And the Oscar goes to...
Updated: May 18, 2019
A professional filming crew visited our lab today to film our new “Primary Cell Cultures from the Mouse Retinal Pigment Epithelium” manuscript.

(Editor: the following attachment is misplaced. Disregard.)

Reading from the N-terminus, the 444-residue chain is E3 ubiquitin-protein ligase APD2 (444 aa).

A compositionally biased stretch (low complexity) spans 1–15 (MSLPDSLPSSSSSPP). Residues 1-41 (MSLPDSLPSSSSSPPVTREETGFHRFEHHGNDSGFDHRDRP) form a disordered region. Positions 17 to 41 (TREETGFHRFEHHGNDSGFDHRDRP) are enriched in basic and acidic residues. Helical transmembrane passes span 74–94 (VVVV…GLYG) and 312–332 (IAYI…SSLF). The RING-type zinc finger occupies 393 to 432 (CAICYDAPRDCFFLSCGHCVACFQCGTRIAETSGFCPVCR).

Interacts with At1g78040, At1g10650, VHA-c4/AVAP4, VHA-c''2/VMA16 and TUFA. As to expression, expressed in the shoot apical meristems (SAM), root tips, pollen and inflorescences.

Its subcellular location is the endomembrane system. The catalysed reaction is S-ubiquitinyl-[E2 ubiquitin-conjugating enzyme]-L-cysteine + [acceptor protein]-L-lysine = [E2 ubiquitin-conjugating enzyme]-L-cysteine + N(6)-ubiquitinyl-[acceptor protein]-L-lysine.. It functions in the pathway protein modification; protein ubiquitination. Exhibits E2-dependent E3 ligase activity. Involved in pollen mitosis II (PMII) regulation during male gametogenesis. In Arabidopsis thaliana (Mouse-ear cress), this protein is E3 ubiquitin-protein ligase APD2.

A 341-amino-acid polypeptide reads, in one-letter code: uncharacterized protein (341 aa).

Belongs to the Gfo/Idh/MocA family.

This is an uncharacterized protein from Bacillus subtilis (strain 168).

The retinal pigment epithelium (RPE) is a highly polarized multi-functional epithelium that is located between the neural retina and the choroid of the eye. It is a single sheet of pigmented cells that are hexagonally packed and connected by tight junctions. The main functions of the RPE include absorption of light, phagocytosis of the shed photoreceptor outer segments, spatial buffering of ions, transport of nutrients, ions and water as well as active involvement in the visual cycle. With such important and diverse functions, it is critically important to study the biology of RPE cells. A number of RPE cell lines have been established; however, passaged and immortalized cells are known to quickly lose some of the morphological and physiological characteristics of natural RPE cells. Thus, primary cells are more suitable for studying different aspects of RPE cell biology and function. Mouse primary RPE cell culture is very useful to researchers since mouse models are widely used in biological studies, however collecting RPE cells from mouse is also very challenging due to their small size. Here, we present a protocol for establishing primary mouse RPE cell cultures which includes enucleation and dissection of the eyes and isolation of the RPE sheets to yield the cells for culturing. This method enables efficient cell recovery. The RPE cells obtained from two mice can reach confluency on one 12 mm polyester membrane insert pre-loaded in culture plate after one week of culture and display some of the original properties of bona fide RPE cells such as hexagonal shape and pigmentation after two weeks of culture.